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It’s not “equally easy” though. I’m asking what the pros are, of versioning by header, and I’m not actually hearing a sensible response.



From the article I posted:

"Using the URI is the most straightforward approach (and most commonly used as well) though it does violate the principle that a URI should refer to a unique resource. You are also guaranteed to break client integration when a version is updated."

So versioning with content headers is useful when

* it's really important that there is a one to one mapping between a URI and a resource (not /v1/customer/1 and /v2/customer/1 URIs which both refer to customer 1). I'm not familiar enough with API construction to know why this might be important, but maybe system clarity?

* You have far flung clients that are not easy to update (iot, mobile apps, software that needs to be manually configured) and you want all clients to always go to the same URI (perhaps for whitelisting through a client firewall).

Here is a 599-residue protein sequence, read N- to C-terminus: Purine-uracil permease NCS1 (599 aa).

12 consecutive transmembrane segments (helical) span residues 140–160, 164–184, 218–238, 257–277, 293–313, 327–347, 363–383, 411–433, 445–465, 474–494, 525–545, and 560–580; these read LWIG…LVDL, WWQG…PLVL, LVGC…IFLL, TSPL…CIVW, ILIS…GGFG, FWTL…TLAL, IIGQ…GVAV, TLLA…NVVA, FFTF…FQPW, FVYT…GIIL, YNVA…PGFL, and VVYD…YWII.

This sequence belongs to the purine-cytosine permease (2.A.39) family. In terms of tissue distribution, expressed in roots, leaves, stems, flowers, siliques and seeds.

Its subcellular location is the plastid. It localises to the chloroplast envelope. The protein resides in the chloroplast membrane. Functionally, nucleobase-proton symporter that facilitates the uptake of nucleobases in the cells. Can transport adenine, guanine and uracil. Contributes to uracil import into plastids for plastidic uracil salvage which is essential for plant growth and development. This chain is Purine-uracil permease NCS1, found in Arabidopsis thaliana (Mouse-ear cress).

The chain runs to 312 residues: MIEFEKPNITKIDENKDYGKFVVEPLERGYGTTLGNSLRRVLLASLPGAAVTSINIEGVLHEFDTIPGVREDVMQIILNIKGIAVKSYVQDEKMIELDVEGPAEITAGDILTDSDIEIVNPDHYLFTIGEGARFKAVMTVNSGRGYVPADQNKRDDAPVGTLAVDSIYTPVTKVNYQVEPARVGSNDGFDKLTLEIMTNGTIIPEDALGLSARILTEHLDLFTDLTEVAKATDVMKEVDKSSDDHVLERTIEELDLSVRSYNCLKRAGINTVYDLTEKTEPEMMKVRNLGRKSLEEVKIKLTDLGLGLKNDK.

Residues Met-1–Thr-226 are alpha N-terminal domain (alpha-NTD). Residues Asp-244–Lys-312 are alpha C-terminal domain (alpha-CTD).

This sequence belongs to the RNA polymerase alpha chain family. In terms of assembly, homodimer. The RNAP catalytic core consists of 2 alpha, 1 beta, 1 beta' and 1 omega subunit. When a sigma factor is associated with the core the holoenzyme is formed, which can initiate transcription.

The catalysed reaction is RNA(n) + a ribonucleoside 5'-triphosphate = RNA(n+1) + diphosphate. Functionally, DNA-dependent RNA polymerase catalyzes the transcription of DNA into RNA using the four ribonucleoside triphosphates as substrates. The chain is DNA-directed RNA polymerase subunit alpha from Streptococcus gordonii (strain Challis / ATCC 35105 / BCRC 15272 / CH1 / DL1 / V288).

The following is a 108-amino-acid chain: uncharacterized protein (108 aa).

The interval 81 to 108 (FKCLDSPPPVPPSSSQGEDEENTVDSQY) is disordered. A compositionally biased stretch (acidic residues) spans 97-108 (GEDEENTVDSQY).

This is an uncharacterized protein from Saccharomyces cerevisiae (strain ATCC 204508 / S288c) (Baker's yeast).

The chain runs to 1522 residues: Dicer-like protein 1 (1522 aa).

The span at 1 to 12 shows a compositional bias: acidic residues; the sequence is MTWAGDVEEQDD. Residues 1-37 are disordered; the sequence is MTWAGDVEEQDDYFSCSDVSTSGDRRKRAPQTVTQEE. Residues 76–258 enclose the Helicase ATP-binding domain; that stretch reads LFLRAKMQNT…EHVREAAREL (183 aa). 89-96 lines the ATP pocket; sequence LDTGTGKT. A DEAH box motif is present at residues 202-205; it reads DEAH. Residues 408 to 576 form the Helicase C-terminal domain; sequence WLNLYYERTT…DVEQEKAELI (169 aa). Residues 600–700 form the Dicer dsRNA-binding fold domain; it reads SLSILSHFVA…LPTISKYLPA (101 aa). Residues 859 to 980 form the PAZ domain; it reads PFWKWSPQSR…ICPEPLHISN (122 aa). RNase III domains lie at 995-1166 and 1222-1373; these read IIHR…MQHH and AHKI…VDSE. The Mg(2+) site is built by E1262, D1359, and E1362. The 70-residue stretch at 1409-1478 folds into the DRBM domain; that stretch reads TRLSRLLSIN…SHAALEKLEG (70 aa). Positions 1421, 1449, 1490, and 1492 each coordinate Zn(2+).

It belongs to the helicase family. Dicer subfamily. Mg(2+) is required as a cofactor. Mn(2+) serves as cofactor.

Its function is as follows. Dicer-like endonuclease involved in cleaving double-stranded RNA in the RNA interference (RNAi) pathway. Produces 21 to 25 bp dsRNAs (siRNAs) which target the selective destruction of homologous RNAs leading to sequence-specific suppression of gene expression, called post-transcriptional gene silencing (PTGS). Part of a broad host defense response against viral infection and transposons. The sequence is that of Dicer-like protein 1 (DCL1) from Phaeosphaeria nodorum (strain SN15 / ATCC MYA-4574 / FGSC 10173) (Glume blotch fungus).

> it's really important that there is a one to one mapping between a URI and a resource (not /v1/customer/1 and /v2/customer/1 URIs which both refer to customer 1). I'm not familiar enough with API construction to know why this might be important, but maybe system clarity?

This isn't important unless you take "True REST" seriously. This notion is a fussy little hobgoblin that most people rightly dispense with.

> You have far flung clients that are not easy to update (iot, mobile apps, software that needs to be manually configured) and you want all clients to always go to the same URI (perhaps for whitelisting through a client firewall).

Surely if I'm not updating some of the clients, they can just continue using the v1 endpoint while other clients use a v2 endpoint. I don't actually see how this helps.




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